Shveta Thakrar’s debut YA fantasy novel, Star Daughter, just released yesterday. We sat down with her to discuss this beautiful book inspired by Hindu mythology, and the exciting, recent movement of publishing more non-European fantasy books.
Contemporary fantasy with Hindu mythology
Brianna: What was your initial inspiration for Star Daughter?
Shveta: A few different things swirled into one big, colorful ball of an origin story: I wanted to write a contemporary fantasy using Hindu mythology and folklore the way Holly Black uses fairylore in her YA novels. I read and fell in love with Neil Gaiman’s and Charles Vess’s illustrated novel Stardust back in 2002 and, after later watching the movie in 2007, thought that stars as people should come in all skin tones; and finally, I never forgot how touched I was to find Tanuja Desai Hidier’s contemporary YA novel Born Confused when I was in my early twenties. I’d never seen myself in a book that way before, and I was determined to do the same for other readers—but with magic.
How Star Daughter is unapologetically desi and Hindu
Brianna: What is it about this book that matters most to you?
Shveta: Honestly, how unapologetically desi and Hindu it is while also being fantastical. Seeing that distilled on the cover in the form of Sheetal (the gorgeous illustration is by Charlie Bowater and the equally stunning design by Corina Lupp) and hearing how excited desi readers are to feel seen by it makes my heart sing (in the notes of starsong, of course). I wrote this story to be enjoyed by anyone of any background, but I wrote it for the teen girl I was, isolated in a farm town in the American Midwest with no one to tell her she was beautiful and wonderful in her brown skin with her Sanskrit name.
Brianna: What is something you hope readers will take away from reading Star Daughter?
Shveta: Many things. Let’s see! That there’s a place for every single person, and you matter just the way you are. That female friendship is fabulous, and there’s room for us to love one another instead of being in cutthroat competition. That Hindu mythology (as in “sacred stories,” not “lies”) is really rich and worth exploring, whether or not you practice the faith. That kindness is sexy. And finally, that the enchanted Night Market might be just around the corner, so keep an eye out!
The movement for diverse books
Brianna: There has been an exciting move in publishing lately to increase the number of fantasy books based on non-Western mythology. What are your thoughts on this? Where do we still need to improve?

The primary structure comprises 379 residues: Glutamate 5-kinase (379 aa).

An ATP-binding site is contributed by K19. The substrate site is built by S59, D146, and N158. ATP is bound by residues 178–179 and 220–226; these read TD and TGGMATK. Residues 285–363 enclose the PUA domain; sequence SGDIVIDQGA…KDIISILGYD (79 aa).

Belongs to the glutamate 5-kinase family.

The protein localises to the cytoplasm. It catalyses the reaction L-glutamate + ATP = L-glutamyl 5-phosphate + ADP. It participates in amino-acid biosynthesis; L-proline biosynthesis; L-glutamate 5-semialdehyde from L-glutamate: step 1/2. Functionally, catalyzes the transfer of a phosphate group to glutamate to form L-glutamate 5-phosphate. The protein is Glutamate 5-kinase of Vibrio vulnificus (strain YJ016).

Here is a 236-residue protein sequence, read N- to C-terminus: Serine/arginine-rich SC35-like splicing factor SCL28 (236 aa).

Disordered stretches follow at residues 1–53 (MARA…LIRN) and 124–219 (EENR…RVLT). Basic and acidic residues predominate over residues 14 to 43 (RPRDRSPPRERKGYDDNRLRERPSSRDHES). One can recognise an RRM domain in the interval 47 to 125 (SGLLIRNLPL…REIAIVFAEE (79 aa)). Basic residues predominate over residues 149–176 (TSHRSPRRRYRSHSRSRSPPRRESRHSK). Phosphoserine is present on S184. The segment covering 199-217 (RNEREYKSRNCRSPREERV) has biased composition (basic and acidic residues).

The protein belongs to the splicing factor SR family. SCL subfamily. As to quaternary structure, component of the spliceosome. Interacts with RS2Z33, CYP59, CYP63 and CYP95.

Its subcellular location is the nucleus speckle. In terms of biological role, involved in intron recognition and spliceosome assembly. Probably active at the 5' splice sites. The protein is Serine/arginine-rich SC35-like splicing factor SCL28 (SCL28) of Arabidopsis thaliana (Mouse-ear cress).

Shveta: Along with many other marginalized authors, I’ve been pushing for this for a long time. Since I decided to write only desi characters back in 2006, in fact, and it’s so, so wonderful to finally see the fruits of all our efforts ripening. Let’s be frank. My fun book about starry brown girl magic never would have sold before the We Need Diverse Books movement and all the wonderful books that came out as a result of it and paved my way. Give me all the mythology and folklore from all around the world, please, in all the different takes authors of those backgrounds have!
That said, we all still need to make a concentrated and ongoing effort to keep supporting marginalized authors (both with our words and with our dollars) and giving them to write the kinds of stories they want to however they want to. It needs to be deliberate—a marathon, not a sprint.
I have faith that it won’t always be that way, though. True freedom for all of us will be the day when we don’t have to actively do that anymore. These stories earning the success they deserve will be natural. We’ll all look back and wonder why and how it was any other way—and that’s exactly how it should be. Everybody reading stories about themselves and about everybody else.
Brianna: If you could give just one piece of writing advice, what would it be?
Shveta: Write from your heart. What is the story only you can tell? Don’t worry about what anyone else thinks you should or shouldn’t write; just ask your heart what it wants to share with the world, and let it speak through your pen or your keyboard. That is the gift we all need, and I can’t wait to see what you have in store for us.